emphasis added
From Freddie Mac:
• Net income was $1.4 billion – the company’s eleventh consecutive quarter of positive earnings, compared to $4.0 billion in first quarter of 2014
• Based on June 30, 2014 net worth of $4.3 billion, the company’s September 2014 dividend obligation will be $1.9 billion, bringing total cash dividends paid to Treasury to $88.2 billion.
Fannie and Freddie REO Click on graph for larger image.

Here is a graph of Fannie and Freddie Real Estate Owned (REO).

REO inventory decreased in Q2 for both Fannie and Freddie.

Delinquencies are falling, but there are still a large number of properties in the foreclosure process with long time lines in judicial foreclosure states.

Fannie noted there was only a "modest increase in REO prices" in Q2.

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http://www.hedgehogs.net/pg/newsfeeds/hhwebadmin/item/11357170/comments-on-q2-national-delinquency-survey-about-2-years-until-normal-levels Tue, 12 Aug 2014 07:20:52 +0100 http://www.hedgehogs.net/pg/newsfeeds/hhwebadmin/item/11357170/comments-on-q2-national-delinquency-survey-about-2-years-until-normal-levels <![CDATA[Comments on Q2 National Delinquency Survey: About 2 Years until Normal Levels]]> Earlier today the MBA released their Q2 National Delinquency Survey: Delinquency and Foreclosure Rates Decrease in Second Quarter

One of the key questions for housing is when will delinquencies and foreclosures be back to normal?

As Joel Kan, MBA’s Director of Economic Forecasting, said this morning:
“Some states hardest hit by the crisis, for example California and Arizona, now have foreclosure inventory rates that are both back to pre-crisis levels and less than half the current national rate. On the other hand, despite declines last quarter, states with slower-moving judicial foreclosure regimes, like New Jersey, Florida and New York, have foreclosure inventory rates two to three times the national average."
So the answer about when delinquencies and foreclosures will be back to normal depends on the state and foreclosure process.  Some states have already recovered and others are lagging behind.

A key point to remember is that most of the problem loans were originated in 2007 or earlier (a long time ago), and the lenders are just working through the backlog.  From the MBA:
... 75 percent of seriously delinquent loans were originated in 2007 and earlier. Loans with vintages started in 2011 and later only accounted for six percent of all seriously delinquent loans.
MBA Delinquency by PeriodClick on graph for larger image.

This graph shows the percent of loans delinquent by days past due.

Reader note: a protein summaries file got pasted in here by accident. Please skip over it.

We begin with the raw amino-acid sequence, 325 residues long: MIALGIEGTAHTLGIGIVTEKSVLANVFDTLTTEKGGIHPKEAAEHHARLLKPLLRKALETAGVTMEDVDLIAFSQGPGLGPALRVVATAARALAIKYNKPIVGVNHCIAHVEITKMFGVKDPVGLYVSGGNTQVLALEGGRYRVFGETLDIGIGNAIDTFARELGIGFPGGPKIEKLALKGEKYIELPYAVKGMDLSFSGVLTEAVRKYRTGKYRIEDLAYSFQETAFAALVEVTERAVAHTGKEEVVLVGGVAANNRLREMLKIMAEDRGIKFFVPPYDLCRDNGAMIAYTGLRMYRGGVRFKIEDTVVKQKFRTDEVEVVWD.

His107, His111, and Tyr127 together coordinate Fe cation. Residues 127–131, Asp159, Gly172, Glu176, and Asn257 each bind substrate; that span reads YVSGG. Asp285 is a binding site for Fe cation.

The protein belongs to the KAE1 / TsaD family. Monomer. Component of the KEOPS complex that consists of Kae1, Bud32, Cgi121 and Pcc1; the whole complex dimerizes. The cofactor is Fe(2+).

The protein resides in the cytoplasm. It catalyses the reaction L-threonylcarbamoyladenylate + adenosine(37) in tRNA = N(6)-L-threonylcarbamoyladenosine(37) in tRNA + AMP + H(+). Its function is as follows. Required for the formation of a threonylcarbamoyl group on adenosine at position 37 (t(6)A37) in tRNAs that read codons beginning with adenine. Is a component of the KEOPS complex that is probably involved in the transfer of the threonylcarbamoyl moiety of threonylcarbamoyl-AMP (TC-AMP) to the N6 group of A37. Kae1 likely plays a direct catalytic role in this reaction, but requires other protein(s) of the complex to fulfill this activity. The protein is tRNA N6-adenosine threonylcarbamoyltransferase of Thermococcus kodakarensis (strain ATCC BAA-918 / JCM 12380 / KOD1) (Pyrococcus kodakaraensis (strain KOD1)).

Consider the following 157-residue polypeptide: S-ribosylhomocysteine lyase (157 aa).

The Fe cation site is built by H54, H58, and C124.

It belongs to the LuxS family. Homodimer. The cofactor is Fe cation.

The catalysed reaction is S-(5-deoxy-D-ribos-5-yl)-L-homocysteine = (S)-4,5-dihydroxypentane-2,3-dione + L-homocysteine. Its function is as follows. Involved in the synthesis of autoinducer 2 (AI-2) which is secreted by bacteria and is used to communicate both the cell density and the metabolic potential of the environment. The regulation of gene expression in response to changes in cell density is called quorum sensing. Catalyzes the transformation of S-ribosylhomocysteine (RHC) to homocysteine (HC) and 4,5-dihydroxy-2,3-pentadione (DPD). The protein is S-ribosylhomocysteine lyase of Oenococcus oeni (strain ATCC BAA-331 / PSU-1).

The percent of loans 30 days and 60 days delinquent are back to normal levels.


The 90 day bucket peaked in Q1 2010, and is about two-thirds of the way back to normal.

The percent of loans in the foreclosure process also peaked in 2010 and is close to two-thirds of the way back to normal.

So it has taken about 4 years to reduce the backlog by two-thirds, so a rough guess is that delinquencies and foreclosures will be back to normal in about 2 years.

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11357170
http://www.hedgehogs.net/pg/newsfeeds/hhwebadmin/item/11357166/mba-delinquency-and-foreclosure-rates-decrease-in-second-quarter Tue, 12 Aug 2014 07:20:46 +0100 http://www.hedgehogs.net/pg/newsfeeds/hhwebadmin/item/11357166/mba-delinquency-and-foreclosure-rates-decrease-in-second-quarter <![CDATA[MBA: Delinquency and Foreclosure Rates Decrease in Second Quarter]]> From the MBA: Delinquency and Foreclosure Rates Decrease in Second Quarter
The delinquency rate for mortgage loans on one-to-four-unit residential properties decreased to a seasonally adjusted rate of 6.04 percent of all loans outstanding at the end of the second quarter of 2014. The delinquency rate decreased for the fifth consecutive quarter and reached the lowest level since the fourth quarter of 2007. The delinquency rate decreased seven basis points from the previous quarter, and 92 basis points from one year ago, according to the Mortgage Bankers Association’s (MBA) National Delinquency Survey.

The delinquency rate includes loans that are at least one payment past due but does not include loans in the process of foreclosure. The percentage of loans in the foreclosure process at the end of the second quarter was 2.49 percent, down 16 basis points from the first quarter and 84 basis points lower than one year ago. This was the lowest foreclosure inventory rate seen since the first quarter of 2008.

The percentage of loans on which foreclosure actions were started during the second quarter fell to 0.40 percent from 0.45 percent, a decrease of five basis points, and reached the lowest level since the second quarter of 2006.

The serious delinquency rate, the percentage of loans that are 90 days or more past due or in the process of foreclosure, was 4.80 percent, a decrease of 24 basis points from last quarter, and a decrease of 108 basis points from the second quarter of last year. Similar to the previous quarter, 75 percent of seriously delinquent loans were originated in 2007 and earlier. Loans with vintages started in 2011 and later only accounted for six percent of all seriously delinquent loans.

“Delinquency and foreclosure rates fell to their lowest levels in more than six years, and the rate of new foreclosure starts is at its lowest level since 2006,” said Mike Fratantoni, MBA’s Chief Economist. “Strong job growth and continued increases in home prices in most markets have been the main contributors to these steady improvements in mortgage performance.